Genus of the Week
Week of May 11-17
This page has been created for people who want to learn more about plants, especially in the context of their taxonomy (Latin names, etc.). This is by no means an exhaustive list of all available Web resources on a particular genus.
This week's genus:
Cerastium: The Mouse-Ear Chickweeds
Family: Caryophyllaceae: The Carnations
Number of Species: At Least 10
Root: Greek kerastes, meaning "horn", a reference to the seed capsule.
The plants of the genus Cerastium can be found in the Northeastern United States quite
easily; simply look at someone's lawn! Several species in this genus have become common weeds,
and their tiny flowers are among the first to open in spring. The leaves of these species are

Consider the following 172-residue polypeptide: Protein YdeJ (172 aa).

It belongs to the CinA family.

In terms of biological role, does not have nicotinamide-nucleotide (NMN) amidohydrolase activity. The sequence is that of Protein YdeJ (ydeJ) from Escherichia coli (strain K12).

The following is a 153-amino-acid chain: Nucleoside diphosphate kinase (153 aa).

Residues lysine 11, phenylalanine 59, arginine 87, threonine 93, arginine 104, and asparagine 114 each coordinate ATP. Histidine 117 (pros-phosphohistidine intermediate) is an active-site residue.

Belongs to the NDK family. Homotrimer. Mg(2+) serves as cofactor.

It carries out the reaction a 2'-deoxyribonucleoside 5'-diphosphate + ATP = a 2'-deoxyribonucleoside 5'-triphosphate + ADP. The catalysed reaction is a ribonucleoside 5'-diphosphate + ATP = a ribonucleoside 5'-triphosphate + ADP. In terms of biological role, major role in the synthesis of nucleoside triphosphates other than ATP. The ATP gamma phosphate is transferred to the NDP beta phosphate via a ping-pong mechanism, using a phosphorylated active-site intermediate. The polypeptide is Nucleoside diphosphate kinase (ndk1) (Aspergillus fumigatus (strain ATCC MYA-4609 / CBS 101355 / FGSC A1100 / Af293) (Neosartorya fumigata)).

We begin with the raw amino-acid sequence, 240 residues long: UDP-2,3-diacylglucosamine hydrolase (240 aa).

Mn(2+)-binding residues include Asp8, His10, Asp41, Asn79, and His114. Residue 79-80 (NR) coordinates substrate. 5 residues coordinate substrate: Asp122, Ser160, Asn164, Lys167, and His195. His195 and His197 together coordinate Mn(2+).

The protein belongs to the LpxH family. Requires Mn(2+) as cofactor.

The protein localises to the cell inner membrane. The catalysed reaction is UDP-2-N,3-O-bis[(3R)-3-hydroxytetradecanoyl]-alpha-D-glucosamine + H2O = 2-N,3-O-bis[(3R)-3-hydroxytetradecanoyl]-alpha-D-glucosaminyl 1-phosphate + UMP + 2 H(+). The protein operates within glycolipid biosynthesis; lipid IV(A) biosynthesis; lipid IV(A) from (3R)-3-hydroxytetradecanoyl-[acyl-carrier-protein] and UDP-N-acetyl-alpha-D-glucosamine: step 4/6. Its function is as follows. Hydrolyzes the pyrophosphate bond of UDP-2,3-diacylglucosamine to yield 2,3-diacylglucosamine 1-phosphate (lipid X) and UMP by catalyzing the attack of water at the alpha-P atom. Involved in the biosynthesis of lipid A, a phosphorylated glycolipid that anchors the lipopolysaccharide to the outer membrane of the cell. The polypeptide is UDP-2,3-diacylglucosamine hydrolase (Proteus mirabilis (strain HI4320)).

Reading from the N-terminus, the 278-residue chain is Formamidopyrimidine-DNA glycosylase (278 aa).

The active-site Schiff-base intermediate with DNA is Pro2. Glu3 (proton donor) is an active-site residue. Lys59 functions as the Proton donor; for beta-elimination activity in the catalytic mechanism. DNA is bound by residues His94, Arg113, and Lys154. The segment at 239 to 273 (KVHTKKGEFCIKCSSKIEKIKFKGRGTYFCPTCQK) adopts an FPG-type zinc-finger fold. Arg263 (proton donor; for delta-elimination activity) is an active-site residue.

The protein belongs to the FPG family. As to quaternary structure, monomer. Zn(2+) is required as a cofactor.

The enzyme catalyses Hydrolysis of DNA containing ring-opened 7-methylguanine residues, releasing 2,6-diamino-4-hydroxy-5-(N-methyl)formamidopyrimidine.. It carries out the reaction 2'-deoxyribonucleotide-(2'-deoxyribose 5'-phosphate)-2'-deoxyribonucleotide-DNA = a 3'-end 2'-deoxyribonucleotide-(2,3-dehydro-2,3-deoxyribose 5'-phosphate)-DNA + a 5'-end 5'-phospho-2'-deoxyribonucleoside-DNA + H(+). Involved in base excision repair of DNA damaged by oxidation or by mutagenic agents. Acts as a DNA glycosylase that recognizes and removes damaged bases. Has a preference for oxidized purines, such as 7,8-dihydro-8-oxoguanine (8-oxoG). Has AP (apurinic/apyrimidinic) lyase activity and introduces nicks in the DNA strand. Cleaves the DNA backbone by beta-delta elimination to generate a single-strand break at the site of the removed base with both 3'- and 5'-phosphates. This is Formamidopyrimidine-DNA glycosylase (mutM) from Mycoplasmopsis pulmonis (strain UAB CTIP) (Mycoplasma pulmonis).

considered edible but should be boiled first.
Here are a few links to images and descriptions of different Cerastium species:
- Texas A&M University's Agricultural Extension Service has a picture and brief description
of C. vulgatus.
- The Northern Prairie Science Center has a small picture and a decent amount of information
about C. arvense
- Here is a link to a
nicer photo of C. arvense, from the Southwest School of Botanical Medicine.
- Look for C. tomentosum (Snow-in-Summer) on the list of
Fire-Resistive Landscaping Plants from the Calfornia Department of Forestry and Fire
- From the home page of Andrea O. Leone comes Virtual Sardinia, a visual trip through the
island, and a great photo of C. supramontanum
- The Weed Science Society of America has a Weed Photo Album which offers a close up view of
several growth stages of
- Forey, Pamela. Wild Flowers of North America. New York, Gallery Books: 1991.
- Heywood, V.H., ed. Flowering Plants of the World. New York, Oxford University Press: 1993.
- Neiring, William A. and Nancy C. Olmstead., eds. The Audubon Society Field Guide to North American Wildflowers, Eastern Region. Alfred A. Knopf, New York: 1979.
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